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What's the worth of a little girl? In many places around the world, there are few more precarious things to be than young and female. Whether it's about honor, money or simple spite, many children are left to die, or even killed outright, all for the "crime" of being a girl. What does Christianity have to say about this horror?

Recently, Reggie Littlejohn joined Sarah Stonestreet and Erin Kunkle on the "Strong Women" podcast to discuss the horribly common practice of "femicide," the killing of girls around the world. Reggie Littlejohn is the president and founder of Women's Rights Without Frontiers, working to expose and oppose forced abortion, forced sterilization, gendercide and sexual slavery in China.

Below is an edited excerpt of their conversation, but you can listen to the entire dialogue as well at BreakPoint.org.

Here is Reggie Littlejohn:

A couple of years after graduating from college, I went to India, and I was on the Ganges [River] at Varanasi, which is a religious city. I wanted to take a boat ride on the Ganges, and I was just stepping into this little boat, and I saw something floating in the waters. It kind of caught my eye, so I looked down.

To my just shock and horror, it was a fully formed beautiful baby girl. I mean, it was like physical shock waves through my body. I'll never forget her face. She had such a pretty face. I mean, she was so beautiful, and she was just drowned. She was dead and just floating in the water.

That was my introduction to the issue of gendercide. Gendercide is the killing of somebody because of their gender. The more accurate term would be femicide, which is killing somebody because they're female.

On that same trip to India, I started working with Mother Teresa. I worked with her twice. The second time I was with my husband, and we were able to work with her for like six weeks. She tried to get me to become a member of her order. But the first time he was not with me. I was traveling alone, actually around the world, so I was very adventurous.

She had a home called Shishu Bhavan, which is a home for abandoned children. To my recollection, every child in that home was a girl. They're all abandoned because they are female. One of the things that really impressed me working at Shishu Bhavan was Mother Teresa's commitment to the life of every person, no matter what. She founded Shishu Bhavan when she found a baby girl in a trashcan.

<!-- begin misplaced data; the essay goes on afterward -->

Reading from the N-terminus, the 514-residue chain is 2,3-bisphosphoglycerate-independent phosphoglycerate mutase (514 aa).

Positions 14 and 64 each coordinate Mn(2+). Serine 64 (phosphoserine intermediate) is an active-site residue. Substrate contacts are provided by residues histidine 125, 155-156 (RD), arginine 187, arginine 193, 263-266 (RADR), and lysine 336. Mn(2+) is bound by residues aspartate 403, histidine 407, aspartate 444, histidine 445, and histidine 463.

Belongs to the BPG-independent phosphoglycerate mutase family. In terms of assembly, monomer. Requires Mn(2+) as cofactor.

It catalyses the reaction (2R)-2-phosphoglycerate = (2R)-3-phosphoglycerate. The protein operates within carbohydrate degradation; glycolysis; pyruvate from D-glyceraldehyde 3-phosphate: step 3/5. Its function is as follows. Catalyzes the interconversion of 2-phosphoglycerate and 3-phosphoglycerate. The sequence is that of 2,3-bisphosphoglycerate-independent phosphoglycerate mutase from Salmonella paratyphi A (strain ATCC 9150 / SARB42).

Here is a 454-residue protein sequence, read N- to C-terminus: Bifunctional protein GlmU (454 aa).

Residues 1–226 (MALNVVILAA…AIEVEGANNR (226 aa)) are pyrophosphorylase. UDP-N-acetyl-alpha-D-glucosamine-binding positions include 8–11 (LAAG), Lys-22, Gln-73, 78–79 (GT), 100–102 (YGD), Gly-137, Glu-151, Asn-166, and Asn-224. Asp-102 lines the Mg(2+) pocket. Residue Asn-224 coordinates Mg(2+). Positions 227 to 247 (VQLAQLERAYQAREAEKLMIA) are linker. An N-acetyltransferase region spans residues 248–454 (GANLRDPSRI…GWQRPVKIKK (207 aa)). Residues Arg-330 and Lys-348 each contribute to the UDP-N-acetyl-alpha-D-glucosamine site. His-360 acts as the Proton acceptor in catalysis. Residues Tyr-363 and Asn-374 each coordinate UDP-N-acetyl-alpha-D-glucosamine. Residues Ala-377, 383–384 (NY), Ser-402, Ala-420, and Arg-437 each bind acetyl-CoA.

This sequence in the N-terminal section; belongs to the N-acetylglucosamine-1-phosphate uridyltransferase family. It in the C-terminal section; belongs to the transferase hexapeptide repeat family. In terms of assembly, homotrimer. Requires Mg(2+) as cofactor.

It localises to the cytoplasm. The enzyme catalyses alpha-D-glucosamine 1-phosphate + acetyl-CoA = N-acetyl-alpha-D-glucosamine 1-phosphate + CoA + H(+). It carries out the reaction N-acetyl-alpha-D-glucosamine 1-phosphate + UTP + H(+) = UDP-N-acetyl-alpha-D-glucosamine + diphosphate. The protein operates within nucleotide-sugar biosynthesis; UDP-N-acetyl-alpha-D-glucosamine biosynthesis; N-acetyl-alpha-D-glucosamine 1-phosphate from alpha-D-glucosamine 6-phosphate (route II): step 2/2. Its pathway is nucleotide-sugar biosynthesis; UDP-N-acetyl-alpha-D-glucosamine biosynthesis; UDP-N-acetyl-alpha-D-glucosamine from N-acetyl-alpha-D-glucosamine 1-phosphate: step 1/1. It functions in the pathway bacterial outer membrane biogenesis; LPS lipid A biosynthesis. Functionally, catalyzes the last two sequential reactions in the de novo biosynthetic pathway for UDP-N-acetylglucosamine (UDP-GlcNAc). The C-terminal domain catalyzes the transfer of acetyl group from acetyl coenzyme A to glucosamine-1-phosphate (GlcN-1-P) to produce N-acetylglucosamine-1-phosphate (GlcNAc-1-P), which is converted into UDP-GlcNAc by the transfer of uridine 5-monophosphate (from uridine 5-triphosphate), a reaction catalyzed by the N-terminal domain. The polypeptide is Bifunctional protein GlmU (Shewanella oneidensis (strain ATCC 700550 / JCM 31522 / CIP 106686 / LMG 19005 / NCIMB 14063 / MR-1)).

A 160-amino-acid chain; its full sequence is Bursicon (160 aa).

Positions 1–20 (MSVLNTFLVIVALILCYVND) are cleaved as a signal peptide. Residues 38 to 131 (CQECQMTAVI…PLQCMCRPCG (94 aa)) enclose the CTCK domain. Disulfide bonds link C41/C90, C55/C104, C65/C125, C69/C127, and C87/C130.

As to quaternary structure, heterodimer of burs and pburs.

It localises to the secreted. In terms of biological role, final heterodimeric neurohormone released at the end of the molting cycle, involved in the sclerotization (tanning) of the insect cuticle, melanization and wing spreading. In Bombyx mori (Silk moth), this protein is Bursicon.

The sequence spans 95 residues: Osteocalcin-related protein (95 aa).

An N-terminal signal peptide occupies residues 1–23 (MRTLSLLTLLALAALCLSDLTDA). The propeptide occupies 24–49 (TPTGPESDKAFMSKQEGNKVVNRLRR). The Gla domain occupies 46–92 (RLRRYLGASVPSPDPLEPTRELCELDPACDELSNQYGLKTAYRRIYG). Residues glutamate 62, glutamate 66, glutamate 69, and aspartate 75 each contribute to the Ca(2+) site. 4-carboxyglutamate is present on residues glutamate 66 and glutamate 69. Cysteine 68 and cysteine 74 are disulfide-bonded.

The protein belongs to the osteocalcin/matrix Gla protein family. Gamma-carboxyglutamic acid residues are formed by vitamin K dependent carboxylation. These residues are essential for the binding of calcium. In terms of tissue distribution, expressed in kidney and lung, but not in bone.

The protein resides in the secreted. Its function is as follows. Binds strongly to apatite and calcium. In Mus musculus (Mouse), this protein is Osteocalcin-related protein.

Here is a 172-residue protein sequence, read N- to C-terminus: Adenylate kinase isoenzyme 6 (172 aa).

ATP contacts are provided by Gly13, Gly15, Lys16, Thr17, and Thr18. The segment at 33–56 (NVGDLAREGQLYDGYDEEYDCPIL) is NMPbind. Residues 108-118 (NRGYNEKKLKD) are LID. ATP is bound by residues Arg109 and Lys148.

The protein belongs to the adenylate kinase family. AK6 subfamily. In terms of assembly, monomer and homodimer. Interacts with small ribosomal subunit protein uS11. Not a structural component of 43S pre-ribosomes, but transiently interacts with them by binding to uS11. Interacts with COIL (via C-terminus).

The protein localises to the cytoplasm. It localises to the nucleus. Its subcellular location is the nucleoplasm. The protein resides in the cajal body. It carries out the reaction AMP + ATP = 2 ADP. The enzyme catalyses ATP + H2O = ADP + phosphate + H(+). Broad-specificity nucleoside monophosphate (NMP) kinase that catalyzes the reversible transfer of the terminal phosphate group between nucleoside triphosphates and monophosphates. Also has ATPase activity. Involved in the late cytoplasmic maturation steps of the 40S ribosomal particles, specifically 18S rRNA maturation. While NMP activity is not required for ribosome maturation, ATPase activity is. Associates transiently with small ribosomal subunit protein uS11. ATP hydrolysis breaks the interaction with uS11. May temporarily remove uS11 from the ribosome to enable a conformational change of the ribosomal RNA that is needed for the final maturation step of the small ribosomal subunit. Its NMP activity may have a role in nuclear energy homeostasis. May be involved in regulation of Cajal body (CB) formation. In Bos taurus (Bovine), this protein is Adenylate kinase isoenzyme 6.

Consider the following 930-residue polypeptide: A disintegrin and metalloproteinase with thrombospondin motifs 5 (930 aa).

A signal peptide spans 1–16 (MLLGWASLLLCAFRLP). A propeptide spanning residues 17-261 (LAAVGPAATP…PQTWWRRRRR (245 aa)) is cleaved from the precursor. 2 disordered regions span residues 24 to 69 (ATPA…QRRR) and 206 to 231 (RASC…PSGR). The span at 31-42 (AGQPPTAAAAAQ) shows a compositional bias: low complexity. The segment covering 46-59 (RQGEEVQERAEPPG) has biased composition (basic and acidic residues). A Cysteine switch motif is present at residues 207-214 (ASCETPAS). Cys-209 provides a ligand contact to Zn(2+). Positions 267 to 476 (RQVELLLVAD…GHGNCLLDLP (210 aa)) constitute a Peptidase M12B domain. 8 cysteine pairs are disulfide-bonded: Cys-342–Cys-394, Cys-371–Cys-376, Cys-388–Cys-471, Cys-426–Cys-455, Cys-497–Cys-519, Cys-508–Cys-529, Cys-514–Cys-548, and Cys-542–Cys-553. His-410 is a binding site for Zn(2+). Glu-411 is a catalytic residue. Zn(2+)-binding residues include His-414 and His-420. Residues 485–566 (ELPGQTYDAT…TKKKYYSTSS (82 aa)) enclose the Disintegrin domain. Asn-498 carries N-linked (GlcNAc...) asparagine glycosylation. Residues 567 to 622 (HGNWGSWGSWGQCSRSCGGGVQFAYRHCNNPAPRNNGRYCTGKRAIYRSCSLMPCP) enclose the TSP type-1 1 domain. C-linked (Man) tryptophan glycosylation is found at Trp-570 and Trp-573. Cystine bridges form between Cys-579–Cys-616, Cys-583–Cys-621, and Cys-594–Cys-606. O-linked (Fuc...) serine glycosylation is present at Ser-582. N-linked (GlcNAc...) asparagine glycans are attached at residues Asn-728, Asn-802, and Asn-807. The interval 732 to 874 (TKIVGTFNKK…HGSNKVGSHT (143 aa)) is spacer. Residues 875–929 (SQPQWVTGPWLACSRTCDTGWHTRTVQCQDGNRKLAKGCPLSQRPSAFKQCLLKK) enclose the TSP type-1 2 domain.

I don't know what their policies are now, but I think at the time, they would adopt girls out, but then whoever was not adopted out, they would raise to age 18 and hopefully help them with a skill so that they could be on their own.

There was this one little girl who was in a bed on her back. She was about 2 feet long. Her spine was just twisted like a dish rag, all of her limbs going out at different angles. Her jaw looked like it had never been formed.

One of the sisters said to me, "Would you please feed her breakfast?" I said, "Sure." I was handed a bowl of gruel, like really runny, sort of like oatmeal to feed her.

I didn't really know what to do. When I held her head up and tried to give her some of it, it would just run down her neck. When I let her head go down and try to feed her, it would just go out and get into her ears. So I stopped one of the sisters who was walking by, and I said, "Can you help me here? I don't know what to do, how to feed her." She said, "No, you're doing fine. That's just how she eats."

In my mind — this is true confessions — I was thinking, "What is the point of preserving a life like this? It's just a life of suffering." I admit that I thought that.

Then the sister said, "Well, why don't you talk to her?" and I realized it had not even occurred to me to talk to her. She looked so helpless in so many ways, so I just assumed that she wouldn't know how to speak, which was not true. She actually was fluent in understanding English and Bengali.

I didn't know what to say to her, so I just said to her, "So how did you like your breakfast?" And she broke into the most beautiful smile I've ever seen in my life.

I mean, her smile was radiant. It was full love. It was full of gratitude. It was full of life. I realized in that moment that I was in the presence of a spiritual giant, that I was a midget in the presence of the spiritual giant. That's when I understood Mother Teresa's commitment to every single life.

Every human being is formed by God in his image and likeness, including that little girl.

From BreakPoint, Oct. 14, 2020; reprinted by permission of the Colson Center, www.breakpoint.org.

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